Foreign Minister Borys Tarasyuk told journalists in Kyiv on August 8 that newly appointed Prime Minister Viktor Yanukovych will visit Moscow this month to meet with his Russian counterpart, Mikhail Fradkov, at a session of the intergovernmental commission for economic cooperation, Interfax-Ukraine reported. Speaking later the same day on television, Tarasyuk said Yanukovych's talks in Moscow, among other topics, will include the price of gas imported by Ukraine from Russia. Tarasyuk also revealed that Yanukovych is planning to visit Brussels in mid-September to discuss Ukraine-NATO cooperation. JM

UKRAINIAN PEOPLE'S PARTY SEES NEW GOVERNMENT AS REVENGE...
The Ukrainian People's Party (UNP) has called on all "patriotic" and "state-supporting" forces to unite in the face of what the party perceives as a danger arising from the recent installation of Prime Minister Yanukovych's government, UNIAN reported on August 8. "The government formed by the Verkhovna Rada is an overt act of revenge by those political forces that were removed from power by the Orange Maydan," the UNP said in a statement. "The declaration of national unity, which was drafted with allegedly good intentions, has no legal status and is only a declarative document that was utilized by the anti-Ukrainian forces led by Yanukovych, the Communists, and the Socialists to come to power." The UNP stressed that it sees "an urgent need to form a national-democratic front in order to defend the state and achievements of national democracy." JM

...WHILE LEFTIST PARTY BRANDS IT AS 'BETRAYAL OF ORTHODOX-SLAVIC CIVILIZATION'
Nataliya Vitrenko, leader of the Progressive Socialist Party, told journalists in Kyiv on August 8 that the declaration of national unity signed last week has obliged its signatories to implement the pro-NATO and pro-Western political course of President Viktor Yushchenko, UNIAN reported. Vitrenko said the signed document is tantamount to "an act of betrayal of the Orthodox-Slavic civilization." According to Vitrenko, even though the declaration of national unity is an unconstitutional document, it has "tied the hands" of the Party of Regions, the Socialist Party, and the Communist Party, which now must do what President Yushchenko wants them to do. Vitrenko added that by signing this document, the Party of Regions, the Socialist Party, and the Communist Party have betrayed their electorates. JM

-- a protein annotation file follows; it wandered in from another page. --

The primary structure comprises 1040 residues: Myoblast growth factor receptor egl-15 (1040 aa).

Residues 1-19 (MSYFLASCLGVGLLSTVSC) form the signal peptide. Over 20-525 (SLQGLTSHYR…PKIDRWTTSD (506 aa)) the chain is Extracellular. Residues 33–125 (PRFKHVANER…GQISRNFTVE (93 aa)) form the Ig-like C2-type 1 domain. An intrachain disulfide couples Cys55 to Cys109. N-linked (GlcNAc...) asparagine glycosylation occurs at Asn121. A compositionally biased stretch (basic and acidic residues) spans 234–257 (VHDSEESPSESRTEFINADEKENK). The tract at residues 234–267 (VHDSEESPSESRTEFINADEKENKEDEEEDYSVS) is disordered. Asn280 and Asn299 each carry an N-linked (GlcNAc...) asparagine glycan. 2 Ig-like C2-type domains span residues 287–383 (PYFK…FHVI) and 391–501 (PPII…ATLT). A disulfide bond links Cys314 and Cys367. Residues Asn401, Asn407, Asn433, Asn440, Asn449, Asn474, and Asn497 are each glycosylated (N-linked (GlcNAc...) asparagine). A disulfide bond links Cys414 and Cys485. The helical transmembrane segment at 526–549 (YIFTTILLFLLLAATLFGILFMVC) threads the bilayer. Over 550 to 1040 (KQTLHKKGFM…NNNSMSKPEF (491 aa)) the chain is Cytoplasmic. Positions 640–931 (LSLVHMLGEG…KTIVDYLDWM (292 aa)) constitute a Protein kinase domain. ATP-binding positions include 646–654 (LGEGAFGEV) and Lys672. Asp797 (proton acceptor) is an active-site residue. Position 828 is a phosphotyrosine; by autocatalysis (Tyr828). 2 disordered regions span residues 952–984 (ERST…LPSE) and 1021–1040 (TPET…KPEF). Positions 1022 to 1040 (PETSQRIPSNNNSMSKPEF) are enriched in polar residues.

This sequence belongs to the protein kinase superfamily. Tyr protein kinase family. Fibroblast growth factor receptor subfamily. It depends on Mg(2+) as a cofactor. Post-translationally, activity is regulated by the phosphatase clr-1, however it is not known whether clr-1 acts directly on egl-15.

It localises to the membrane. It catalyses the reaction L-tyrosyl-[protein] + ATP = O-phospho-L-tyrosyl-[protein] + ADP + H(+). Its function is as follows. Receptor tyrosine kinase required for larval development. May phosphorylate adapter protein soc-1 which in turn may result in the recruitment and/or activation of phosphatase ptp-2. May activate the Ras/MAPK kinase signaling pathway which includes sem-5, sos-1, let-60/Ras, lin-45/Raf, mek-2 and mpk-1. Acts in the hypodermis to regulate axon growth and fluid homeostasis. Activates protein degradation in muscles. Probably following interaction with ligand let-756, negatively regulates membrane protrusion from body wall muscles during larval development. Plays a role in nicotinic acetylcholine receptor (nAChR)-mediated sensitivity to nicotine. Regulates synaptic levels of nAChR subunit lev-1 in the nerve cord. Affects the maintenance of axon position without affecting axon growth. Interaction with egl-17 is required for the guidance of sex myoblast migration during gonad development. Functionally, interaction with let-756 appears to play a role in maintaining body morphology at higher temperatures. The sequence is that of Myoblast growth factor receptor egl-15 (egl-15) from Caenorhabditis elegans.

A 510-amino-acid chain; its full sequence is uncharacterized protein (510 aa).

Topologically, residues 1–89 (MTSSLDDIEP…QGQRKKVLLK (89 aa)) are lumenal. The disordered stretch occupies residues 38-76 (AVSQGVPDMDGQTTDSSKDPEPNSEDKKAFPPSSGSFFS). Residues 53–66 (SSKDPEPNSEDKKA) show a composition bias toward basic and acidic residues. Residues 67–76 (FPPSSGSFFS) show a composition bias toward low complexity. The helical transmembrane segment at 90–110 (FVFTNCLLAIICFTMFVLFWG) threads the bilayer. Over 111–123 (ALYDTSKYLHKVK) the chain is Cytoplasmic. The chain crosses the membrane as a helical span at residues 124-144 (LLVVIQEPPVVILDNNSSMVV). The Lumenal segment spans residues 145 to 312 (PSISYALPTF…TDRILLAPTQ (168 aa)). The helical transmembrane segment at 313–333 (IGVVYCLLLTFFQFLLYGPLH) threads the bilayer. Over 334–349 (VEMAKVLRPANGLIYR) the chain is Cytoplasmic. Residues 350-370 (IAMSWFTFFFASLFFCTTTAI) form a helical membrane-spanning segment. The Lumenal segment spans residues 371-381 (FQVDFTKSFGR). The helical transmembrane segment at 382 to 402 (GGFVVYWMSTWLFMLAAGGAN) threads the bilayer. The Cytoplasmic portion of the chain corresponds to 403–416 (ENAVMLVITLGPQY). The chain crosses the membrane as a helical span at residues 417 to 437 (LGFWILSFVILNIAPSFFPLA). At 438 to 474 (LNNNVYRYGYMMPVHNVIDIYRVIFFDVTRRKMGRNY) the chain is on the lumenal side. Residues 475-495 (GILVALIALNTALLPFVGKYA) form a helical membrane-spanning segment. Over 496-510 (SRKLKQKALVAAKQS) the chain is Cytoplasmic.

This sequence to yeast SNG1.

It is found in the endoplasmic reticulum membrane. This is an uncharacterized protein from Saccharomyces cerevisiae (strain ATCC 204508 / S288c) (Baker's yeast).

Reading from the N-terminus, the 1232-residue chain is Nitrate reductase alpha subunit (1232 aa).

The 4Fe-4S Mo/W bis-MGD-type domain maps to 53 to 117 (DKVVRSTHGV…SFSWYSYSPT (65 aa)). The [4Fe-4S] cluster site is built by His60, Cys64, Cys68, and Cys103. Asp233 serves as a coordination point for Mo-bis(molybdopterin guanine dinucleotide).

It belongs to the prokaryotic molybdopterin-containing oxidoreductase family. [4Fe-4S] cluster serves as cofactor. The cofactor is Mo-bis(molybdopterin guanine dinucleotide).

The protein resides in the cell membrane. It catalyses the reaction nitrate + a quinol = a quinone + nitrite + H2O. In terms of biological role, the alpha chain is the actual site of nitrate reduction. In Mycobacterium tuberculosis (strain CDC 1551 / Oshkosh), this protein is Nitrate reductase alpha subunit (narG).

KOSOVAR SERB DELEGATION BOYCOTTS VIENNA TALKS
The Kosovar Serb delegation boycotted the latest round of United Nations-backed talks on the breakaway province's future status in Vienna on August 8, AFP reported the same day. The talks were scheduled to discuss minority rights. "The Kosovo Serbs are absent for an obvious reason, they don't accept being treated as a minority," Dusan Batakovic, an adviser to Serbian President Boris Tadic, told journalists. "They are a constituent nation of Kosovo.... They feel they cannot be degraded as a minority." Batakovic added that the Kosovar Serb delegation also did not want "to be in the presence of Fatmir Limaj, who is still accused of war crimes." Limaj, a former member of the Kosova Liberation Army (UCK) and a part of the ethnic Albanian delegation, was acquitted by the International Criminal Tribunal for former Yugoslavia in December 2005 (see "RFE/RL Newsline," December 1 and 2, 2005). BW

CROATIAN PRIME MINISTER CALLS FOR INTERNATIONAL CONFERENCE ON BOSNIAN CONSTITUTION...
Ivo Sanader said an international conference should be convened to discuss ways to implement constitutional reform in Bosnia-Herzegovina, Makfax reported on August 8. Sanader said the decision to close the Office of the High Representative, Bosnia's international overseer, in 2007 made an international conference necessary to solve the country's constitutional problems. Bosnian Serb, Croat, and Muslim leaders failed in U.S.-sponsored talks in January to agree on a new constitution that would strengthen the central government. Although the leaders agreed to expand the central government from nine to 11 ministers and strengthen the prime minister's powers, they could not reach consensus on more ambitious changes, including replacing the collective three-member presidency with a single president and increasing the size of parliament (see "RFE/RL Newsline," December 21, 2005, and January 18, 2006). The reforms were widely seen as an important step toward Bosnia's potential membership in NATO and the European Union. BW